More to be confirmed,
6: IAA + IAS/IFAS event, Dunsink Observatory, 13 February.
A major event is being arranged jointly by the IAA and other Irish amateur astronomy groups for Saturday 13 February at Dunsink Observatory, Dublin.
(14.00 Gates/Doors open).
14.30 Welcome & opening remarks: DIAS / IAA / IAS / IFAS
14.45 - 15.30: Talk No 1 - History of Irish astronomy up to & including Dunsink
15.45 - 16.00 Tea / coffee
16.00 - 16.40: Tours of Observatory - Two groups, one does main building, other does South Dome + Refractor, then groups swap.
16.45 - 17.40 - Talk No 2
17.40 - 18.30 - Break for food. Probable finger buffet. there are other local eating options, details next time. Or attendees are welcome to bring their own.
18.30 - 19.20: Observing or Talk no 3 or workshop.
19.20 - 20.10 - Observing or quiz
20.10 - 21.00: Talk no 5, or Observing.
21.00 - Close of formal programme + socialising or observing Jupiter etc.
Speakers confirmed so far are John Flannery and Paul Evans. More details next time.
Observing is possible from 18.30. Moon is waxing crescent, phase 34%; best viewed from 18.30 to 20.00. Jupiter rises at 19.52; best observed after 21.00
We are delighted once again to bring you the full programme of the second NI Science Festival, an annual celebration of science, technology, engineering and mathematics. Thanks to the foresight and dedication of our sponsors and partners, we present you with an even bigger programme in 2016!
During the day the festival will present a range of workshops, talks and interactive activities for young people, parents and schools. In the evening the festival will come alive with an eclectic mix of scientific debates, talks, theatre, comedy, music and film for adults. As well as our core themes of science, technology, engineering and maths, we will be focusing on how science affects our everyday lives through exploring the science of food, music, art and sport.
With over 100 events across more than 25 venues, we invite you to discover the wonderful world of science in your lives.
8. Calling all Irish Astrophotographers
Calling all astrophotographers. Here is an opportunity for astronomers in Ireland to showcase their work to the public. The IAS and IFAS have organised a special exhibition to showcase the work of Irish backyard astronomers. The exhibition is taking place in the Botanic Gardens, Dublin from February 2nd - 21st.
You are invited to submit an image to go on national display at the Botanical Gardens, Dublin next February 2016!
Here is an opportunity for astrophotographers in Ireland to showcase their work, presenting the wonders of the Cosmos at the Botanical Gardens in an exclusive exhibit in a collaboration between the Irish Astronomical Society ( and the Irish Federation of Astronomical Societies (, which includes members of its member clubs.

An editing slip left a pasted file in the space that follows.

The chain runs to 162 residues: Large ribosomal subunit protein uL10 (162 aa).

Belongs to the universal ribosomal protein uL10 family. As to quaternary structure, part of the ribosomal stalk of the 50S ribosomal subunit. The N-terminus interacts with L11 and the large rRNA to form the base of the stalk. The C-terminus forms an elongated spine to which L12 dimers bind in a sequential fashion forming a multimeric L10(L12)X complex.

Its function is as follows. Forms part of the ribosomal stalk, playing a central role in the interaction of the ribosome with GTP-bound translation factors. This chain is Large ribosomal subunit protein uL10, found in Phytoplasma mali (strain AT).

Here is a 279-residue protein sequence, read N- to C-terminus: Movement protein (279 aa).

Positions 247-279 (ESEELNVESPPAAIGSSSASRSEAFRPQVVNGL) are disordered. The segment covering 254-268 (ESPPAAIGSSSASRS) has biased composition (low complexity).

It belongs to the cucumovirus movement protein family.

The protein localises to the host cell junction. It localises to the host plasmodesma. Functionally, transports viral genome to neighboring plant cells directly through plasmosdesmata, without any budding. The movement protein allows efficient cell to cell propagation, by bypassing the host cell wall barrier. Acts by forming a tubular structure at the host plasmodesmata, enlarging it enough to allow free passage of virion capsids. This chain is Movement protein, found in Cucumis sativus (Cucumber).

The Details: Irish astrophotographers are invited to submit an image to be showcased to the public as part of a display highlighting the wonders of the Universe for a limited time from February 2nd to 21st 2016. The Botanical Gardens in Dublin has freely allowed the use of their lobby to display 100 images mounted for display, and incorporate additional items like (a limited number of) telescopes, large format poster displays and more.
The Criteria: Your photo can be submitted in digital or printed format. The following are guidelines:
1. Digital prints must be at 300dpi and in its largest format aspect ratio.
2. TIFF format is preferred, or high resolution (300dpi) JPEG is also allowed (RGB or CMYK is allowed).
3. Physical prints must be of a high quality (uncurled or folded) and can have a gloss or matte finish. Do not send mounted prints.
4. All photos will be fitted in an A3 mount and frame, and therefore may be subjected to cropping, if necessary.
5. All images submitted MUST have information about how the image was taken (equipment, location, software and techniques used, etc.), information about the object(s) shown, and the photographer's information.
6. Please Note - If submitting a printed photo, it cannot be returned.
Interested? Digital images can be sent via email to as an attachment (do not include off-site links to images), while postal images are to be sent to Botanical Exhibition ℅ Seanie Morris, Anstee, Daingean Road, Tullamore, Co. Offaly.
CLOSING DATE: All considerations must be received by Friday January 8th 2016.
More details here:
You can submit your images and relevant details to
9. IAA Telescopes for loan: The IAA has telescopes available to borrow, for any paid up member Enquiries to David Stewart or Andy McCrea

10. Interesting Weblinks
(arranged by subject matter):
Held over to next time!

11. TWITTER Follow the IAA on Twitter: @IaaAstro.
12. JOINING the IRISH ASTRONOMICAL ASSOCIATION is easy: This link downloads a Word document to join the IAA.
If you are a UK taxpayer, please tick the 'gift-aid' box, as that enables us to reclaim the standard rate of tax on your subscription, at no cost to you. You can also make a donation via Paypal if you wish: just click on the 'Donate' button. See also
Clear skies,
Terry Moseley